This post is the third in a series of excerpts from my upcoming eBook, Get That Job! The Quick and Complete Guide to a Winning Interview, to be published January 1, 2017. You can pre-order it as an eBook now or get the softcover in January.
Does your departure indicate a problem that could derail your interview?
If you left and immediately started a new job, it’s no problem: you left for a better opportunity (or what you thought was a better opportunity, even if it didn’t work out).
On the other hand, leaving without a new job lined up is generally a red flag, so this question is tricky.
The key is this: although one reason may dominate in your mind – probably the most emotional one, such as a personality conflict or issue with the boss – usually there are more reasons. List them all on a piece of paper. Then see which of these reasons makes the best impression.
Here’s an example.
Joe quit his job for the following reasons: (1) his boss was a micromanager, (2) the company, a hospital, had toxic office politics, (3) the circumstances made it difficult or impossible to move up into a better department, (4) he couldn’t stay until he found a new job because the job left him no time or energy for job search, and (5) he also had an itch to move into the pharmaceutical industry.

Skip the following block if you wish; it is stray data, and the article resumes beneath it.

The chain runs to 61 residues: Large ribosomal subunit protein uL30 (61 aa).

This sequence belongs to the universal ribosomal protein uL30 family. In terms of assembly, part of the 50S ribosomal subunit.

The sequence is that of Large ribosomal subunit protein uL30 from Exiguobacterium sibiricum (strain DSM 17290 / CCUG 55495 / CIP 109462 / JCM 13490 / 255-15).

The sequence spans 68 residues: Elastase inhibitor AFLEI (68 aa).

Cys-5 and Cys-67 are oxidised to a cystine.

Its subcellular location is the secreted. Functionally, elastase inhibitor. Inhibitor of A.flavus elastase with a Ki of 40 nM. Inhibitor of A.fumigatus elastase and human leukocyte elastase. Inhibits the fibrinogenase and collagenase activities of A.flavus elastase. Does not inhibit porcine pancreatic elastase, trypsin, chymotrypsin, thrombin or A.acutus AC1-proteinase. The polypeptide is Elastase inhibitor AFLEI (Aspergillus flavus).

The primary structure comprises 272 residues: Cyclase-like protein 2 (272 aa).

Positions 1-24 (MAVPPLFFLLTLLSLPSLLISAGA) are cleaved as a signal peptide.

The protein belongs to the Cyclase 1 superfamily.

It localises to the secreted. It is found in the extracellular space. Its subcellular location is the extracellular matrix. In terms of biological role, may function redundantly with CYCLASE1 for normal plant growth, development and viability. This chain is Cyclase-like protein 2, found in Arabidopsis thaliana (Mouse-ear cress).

Reasons 1 and 2 are a minefield that would be hard to discuss without presenting himself as a complainer who badmouths his former employer. But he doesn’t need to go there; he can build a truthful answer out of reasons 3-5:
“While Bayworth Hospital is a great institution in terms of patient care, and I had three excellent years there, with strong accomplishments like the ones we’ve discussed, there really wasn’t a path upward for me there any more (reason #3). It was time to leave and pursue my longtime interest in pharmaceutical companies (#5) like this one. The job was intensely demanding and it didn’t leave me the energy to conduct a search. (#4) So I gave notice, helped the department make a smooth transition, and then left to devote myself to a full-time process of transitioning into doing what I’m most passionate about.”
Why does this answer work? Because it’s true, tactful, brief (30 seconds) and focused on the positive. It’s also a great example of the “sandwich technique”: surrounding a negative (the fact that he left) with positives (his respect for the hospital in certain ways, his accomplishments and his passion for the current opportunity).
What if Joe had been fired? In a past chapter I said “Never volunteer a negative.” Joe doesn’t need to say he was fired, unless specifically asked. His answer could be the same as above, with a slightly different ending:
“…It was time to leave and pursue my longtime interest in pharmaceutical companies like this one. Since then I’ve devoted myself to a full-time process of transitioning into doing what I’m most passionate about.”
Because this subject is emotionally charged for Joe, he would be wise to rehearse this answer with great care. He also needs to be prepared for the likelihood the interviewer will ask additional questions that will reveal that he was fired. Then what? I’ve discussed this in an earlier blog post.
What other interview questions are you wondering about?
Stay tuned as I explore more of the most common interview questions. The next post is about the question “What’s the biggest mistake you’ve made?”